Buyer demand for newly constructed and existing homes and the lack of homes for sale continues to impact the past, present, and near-term future of the U.S. housing market. (Photo: Bigstock).

Tom Kalinski, RE/MAX of Boulder

Tom Kalinski, RE/MAX of Boulder

Buyer demand for newly constructed and existing homes and the lack of homes for sale continues to impact the past, present and near-term future of the U.S. housing market.

For new construction, 2020 was the best year in home building since the Great Recession, with new-build single-family homes coming in 11% higher than 2019. A shift in housing preferences – including a growing demand for larger spaces, home offices and outdoor amenities – along with ultra-low mortgage rates drove the increase, according to Robert Dietz, chief economist of the National Association of Home Builders.

The growth is expected to continue in 2021, increasing by 5% and reaching more than 1 million housing starts for the first time in years, says Dietz.

Meanwhile home builders are seeing construction costs rising. Lumber prices are up 169% since mid-April, resulting in increased new-home prices for buyers.

And inventories for existing-homes are low nationwide. Lack of homes for sale is entrenched in Boulder County where inventory – persistently low for years – hit an all-time low at year-end, writes managing broker of RE/MAX of Boulder Todd Gullette in the recently released Boulder Valley Real Estate Report.

He notes that in the final week of 2020 Boulder County “produced a meager 313 homes for sale, down from 498 a year ago.”

That lack of inventory, as well as historically low interest rates, is driving price appreciation. Boulder County has risen to the seventh most expensive metro, according to a recently released fourth-quarter report by the National Association of Realtors. In the city of Boulder, year-over-year median price increased 37.3% through January 2021, rising from $932,500 in January 20 to $1,280,000 at the same time in 2021, as cited by Boulder Area Realtor Association statistics.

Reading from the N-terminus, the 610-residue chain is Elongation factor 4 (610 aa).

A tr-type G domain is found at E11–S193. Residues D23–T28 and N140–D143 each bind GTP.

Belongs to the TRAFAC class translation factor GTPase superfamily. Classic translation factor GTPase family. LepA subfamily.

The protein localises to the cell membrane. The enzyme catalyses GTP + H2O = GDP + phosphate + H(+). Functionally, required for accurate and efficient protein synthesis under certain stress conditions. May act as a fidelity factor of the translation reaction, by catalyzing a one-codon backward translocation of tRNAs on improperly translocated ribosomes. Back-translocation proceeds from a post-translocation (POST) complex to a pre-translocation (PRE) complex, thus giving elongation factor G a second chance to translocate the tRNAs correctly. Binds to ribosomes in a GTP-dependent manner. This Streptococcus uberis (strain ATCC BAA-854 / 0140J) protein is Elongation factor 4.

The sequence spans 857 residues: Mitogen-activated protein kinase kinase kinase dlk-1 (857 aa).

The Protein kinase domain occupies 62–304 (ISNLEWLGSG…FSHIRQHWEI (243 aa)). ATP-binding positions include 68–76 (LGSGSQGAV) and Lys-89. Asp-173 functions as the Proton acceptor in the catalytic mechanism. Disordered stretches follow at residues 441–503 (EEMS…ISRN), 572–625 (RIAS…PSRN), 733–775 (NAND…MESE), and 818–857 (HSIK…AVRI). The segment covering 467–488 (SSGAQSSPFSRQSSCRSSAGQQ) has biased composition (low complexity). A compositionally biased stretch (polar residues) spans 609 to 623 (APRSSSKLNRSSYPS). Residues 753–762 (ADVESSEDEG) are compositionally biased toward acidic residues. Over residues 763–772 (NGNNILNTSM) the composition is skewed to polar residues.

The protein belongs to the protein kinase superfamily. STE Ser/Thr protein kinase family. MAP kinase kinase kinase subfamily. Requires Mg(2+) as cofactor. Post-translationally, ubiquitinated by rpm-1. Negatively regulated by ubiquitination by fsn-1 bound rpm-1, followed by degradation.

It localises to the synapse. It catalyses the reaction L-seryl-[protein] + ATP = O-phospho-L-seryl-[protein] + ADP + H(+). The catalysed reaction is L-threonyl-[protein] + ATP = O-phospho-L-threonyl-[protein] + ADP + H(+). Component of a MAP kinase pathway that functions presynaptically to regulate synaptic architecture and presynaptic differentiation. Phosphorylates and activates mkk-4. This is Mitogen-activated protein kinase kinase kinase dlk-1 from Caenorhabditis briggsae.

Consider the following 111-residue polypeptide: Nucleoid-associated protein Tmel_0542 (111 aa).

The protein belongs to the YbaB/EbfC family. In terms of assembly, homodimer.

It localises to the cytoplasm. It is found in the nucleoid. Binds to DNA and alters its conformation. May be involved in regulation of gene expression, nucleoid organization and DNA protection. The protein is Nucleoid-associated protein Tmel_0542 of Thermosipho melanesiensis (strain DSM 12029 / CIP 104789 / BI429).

But some inventory relief may be on the horizon. Experts expect more homeowners to list their homes as COVID-19 vaccines are distributed and a return to more normal lifestyles improves the economy. The increase in inventory will help ease the shortage of homes for sale.

What does that mean for 2021 Boulder County housing? Gullette says too many variables make it difficult to predict. He points to significant factors including:

• A strong local economy holding up despite COVID-19, thanks to the many Boulder County businesses that adapted to new business practices and are thriving.

• Interest rates are likely to remain low, even though the threat looms of rate increases to curb inflation.

• Inventory challenges will continue as sellers choose not to move and new construction is inadequate.

• Continued home price appreciation will result from low supply and high demand.

Another area of the new-home market seeing a rapid increase in demand: build-to-rent. Economist Dietz predicts the build-to-rent market will make-up 5 to 6% of single-family starts over the next two to three years. “Builders are preparing to expand this sector,” Dietz says. “Not everyone has money for a down payment, even with low interest rates. So there could be a window of opportunity for this particular market to grow.”

For more information on the local and national real estate market:

• Read the Boulder Valley Real Estate Report at:

Read the full National Association of Realtors story at:

By Tom Kalinski. Tom is the broker/owner of RE/MAX of Boulder, the local residential real estate company he established in 1977. He was inducted into Boulder County’s Business Hall
of Fame in 2016 and has a 40-year background in residential and commercial real estate. For questions, e-mail [email protected], call 303.441.5620 or visit